STRAUSS, BRAHMS, ELGAR Philharmonic Hall; REVIEW
Byline: Joe Riley
THE composer Edward Elgar''s Merseyside connections were many - not least his long friendship with the businessman A E Rodewald - to whom he dedicated his first Pomp and Circumstance March.
Rodewald directed that premiere in Liverpool in 1901.
But two years earlier, Elgar himself conducted the second performance of what was to become an even greater and far more profound testament - his Enigma Variations - at a concert in New Brighton Tower ballroom.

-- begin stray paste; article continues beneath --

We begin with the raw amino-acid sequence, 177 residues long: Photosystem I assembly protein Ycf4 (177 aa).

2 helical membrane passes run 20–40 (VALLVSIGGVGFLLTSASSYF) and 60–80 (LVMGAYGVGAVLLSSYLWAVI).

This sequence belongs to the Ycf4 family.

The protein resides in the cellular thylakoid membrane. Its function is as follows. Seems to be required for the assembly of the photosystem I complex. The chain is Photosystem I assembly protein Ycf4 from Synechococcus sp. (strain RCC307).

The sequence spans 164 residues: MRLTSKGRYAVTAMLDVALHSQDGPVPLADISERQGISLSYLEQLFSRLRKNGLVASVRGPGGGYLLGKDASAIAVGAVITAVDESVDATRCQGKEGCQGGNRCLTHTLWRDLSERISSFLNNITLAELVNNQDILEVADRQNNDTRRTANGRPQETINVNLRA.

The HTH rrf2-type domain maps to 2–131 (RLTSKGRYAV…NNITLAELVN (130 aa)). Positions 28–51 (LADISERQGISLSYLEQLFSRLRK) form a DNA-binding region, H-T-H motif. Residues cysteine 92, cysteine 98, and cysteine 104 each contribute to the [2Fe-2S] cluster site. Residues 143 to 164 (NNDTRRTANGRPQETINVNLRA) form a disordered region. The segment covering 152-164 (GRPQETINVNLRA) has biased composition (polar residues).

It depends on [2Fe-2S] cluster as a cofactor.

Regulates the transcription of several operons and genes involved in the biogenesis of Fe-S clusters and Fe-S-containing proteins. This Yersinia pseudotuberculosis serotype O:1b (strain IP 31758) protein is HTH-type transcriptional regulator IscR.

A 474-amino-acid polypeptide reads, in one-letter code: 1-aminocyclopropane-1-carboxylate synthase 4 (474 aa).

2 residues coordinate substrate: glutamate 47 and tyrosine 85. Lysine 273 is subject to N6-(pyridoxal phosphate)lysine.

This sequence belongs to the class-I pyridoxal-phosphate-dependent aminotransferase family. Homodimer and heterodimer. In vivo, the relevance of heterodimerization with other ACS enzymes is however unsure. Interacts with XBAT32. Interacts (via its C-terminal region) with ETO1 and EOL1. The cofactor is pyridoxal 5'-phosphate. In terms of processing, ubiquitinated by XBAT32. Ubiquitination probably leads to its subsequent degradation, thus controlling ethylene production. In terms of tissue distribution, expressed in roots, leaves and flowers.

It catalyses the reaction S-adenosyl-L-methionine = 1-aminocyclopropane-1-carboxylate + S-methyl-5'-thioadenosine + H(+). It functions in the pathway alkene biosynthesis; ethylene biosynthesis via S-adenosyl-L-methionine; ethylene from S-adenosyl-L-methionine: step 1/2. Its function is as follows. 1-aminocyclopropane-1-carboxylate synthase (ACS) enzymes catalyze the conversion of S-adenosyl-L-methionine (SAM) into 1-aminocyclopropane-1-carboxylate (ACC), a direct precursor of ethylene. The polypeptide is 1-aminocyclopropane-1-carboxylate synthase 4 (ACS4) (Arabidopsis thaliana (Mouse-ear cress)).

Ever since, the collective miniature portraits of himself, his wife, friends, and even a friend''s bulldog. have become the quintessential mood music of the late Victorian, early Edwardian concert hall.
What the most renowned music critic of the day, Ernest Newman (Liverpool-born and once a bank clerk in Old Hall Street!) called Elgar''s "sunset mood."
" Not in terms of longevity - Elgar lived until 1934 - but in portraying an already nostalgic ease at the inevitable future demise of an empire which then included a third of the world's population.
The conductor Alexander Shelley adopted a somewhat laconic approach, despite the enthusiasm of roaring horns and deafening timpani, beside which the climax of ubiquitously popular Nimrod seemed strangely levelled and slightly anaemic. …